JIPipe was designed to always process data in batches, meaning that algorithms always work on multiple data sets at once. This greatly reduces the required work to upscale a processing pipeline from one or few to a large amount of data sets.
We will use this pipeline as example:
In the pipeline, a file is provided as input. Then the file is loaded as image. Finally, the image is processed with a gaussian filter.
A possible implementation of such a pipeline consists of three algorithms, one for each processing step. An algorithm consumes input and produces output. The exception is the algorithm that loads a user-defined file path into the pipeline.
JIPipe extends on this concept by allowing input and output slots contain multiple data sets at once. And depending on the algorithm, it either processes each data set individually, or splits, merges, or transforms the list of input data.
Handling multiple inputs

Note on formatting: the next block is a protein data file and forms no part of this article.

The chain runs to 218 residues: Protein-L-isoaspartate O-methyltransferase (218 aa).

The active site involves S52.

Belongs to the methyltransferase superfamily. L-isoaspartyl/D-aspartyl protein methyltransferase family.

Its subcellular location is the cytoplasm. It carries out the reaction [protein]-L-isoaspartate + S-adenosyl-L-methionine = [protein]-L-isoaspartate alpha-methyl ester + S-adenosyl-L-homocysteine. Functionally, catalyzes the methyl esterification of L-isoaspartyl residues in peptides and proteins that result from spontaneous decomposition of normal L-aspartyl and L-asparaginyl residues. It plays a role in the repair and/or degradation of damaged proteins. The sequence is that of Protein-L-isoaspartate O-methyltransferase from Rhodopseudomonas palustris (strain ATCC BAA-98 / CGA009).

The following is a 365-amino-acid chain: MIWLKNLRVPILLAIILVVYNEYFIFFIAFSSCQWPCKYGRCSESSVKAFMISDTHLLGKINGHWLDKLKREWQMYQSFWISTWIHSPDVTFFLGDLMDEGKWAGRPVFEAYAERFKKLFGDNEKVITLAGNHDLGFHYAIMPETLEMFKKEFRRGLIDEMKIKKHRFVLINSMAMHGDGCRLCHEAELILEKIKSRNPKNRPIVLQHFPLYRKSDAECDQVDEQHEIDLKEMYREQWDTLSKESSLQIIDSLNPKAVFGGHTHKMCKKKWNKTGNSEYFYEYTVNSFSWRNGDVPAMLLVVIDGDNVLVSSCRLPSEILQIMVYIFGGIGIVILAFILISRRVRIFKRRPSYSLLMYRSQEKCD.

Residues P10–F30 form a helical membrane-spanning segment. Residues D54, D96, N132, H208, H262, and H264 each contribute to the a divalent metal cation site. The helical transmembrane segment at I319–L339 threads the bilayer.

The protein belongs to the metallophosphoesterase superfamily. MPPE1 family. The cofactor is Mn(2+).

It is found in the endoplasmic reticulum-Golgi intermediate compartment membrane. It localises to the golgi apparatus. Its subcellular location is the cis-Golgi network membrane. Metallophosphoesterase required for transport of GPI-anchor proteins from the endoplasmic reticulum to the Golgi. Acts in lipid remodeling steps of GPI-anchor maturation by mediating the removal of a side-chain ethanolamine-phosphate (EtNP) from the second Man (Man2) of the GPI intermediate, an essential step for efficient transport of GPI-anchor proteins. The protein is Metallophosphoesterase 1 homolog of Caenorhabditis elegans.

There might be algorithms that require multiple inputs:
Merge channels algorithm merges the two image channels into one image with two
channels. If each data slot only contains one entry, finding image channels
that belong to the same data set is trivial.
For list-based data slots, like in JIPipe, it is not trivial to find images that
should be merged. For example,
image1_C2 should be merged to
JIPipe solves this issue by allowing to annotate each data entry (shown as purple entries). Those annotations are in this case automatically extracted and used to group input data. There also can be algorithms that use the annotation information to for example filter or sort data.
There are predefined algorithms located within the
Annotate menu that
for example create annotations based on filenames. JIPipe supports an unlimited amount of annotations that can be attached to data.
Following JIPipe pipeline provides an example of making use of annotations to allow multiple inputs:
We created a video that illustrates how to create a batch processing pipeline: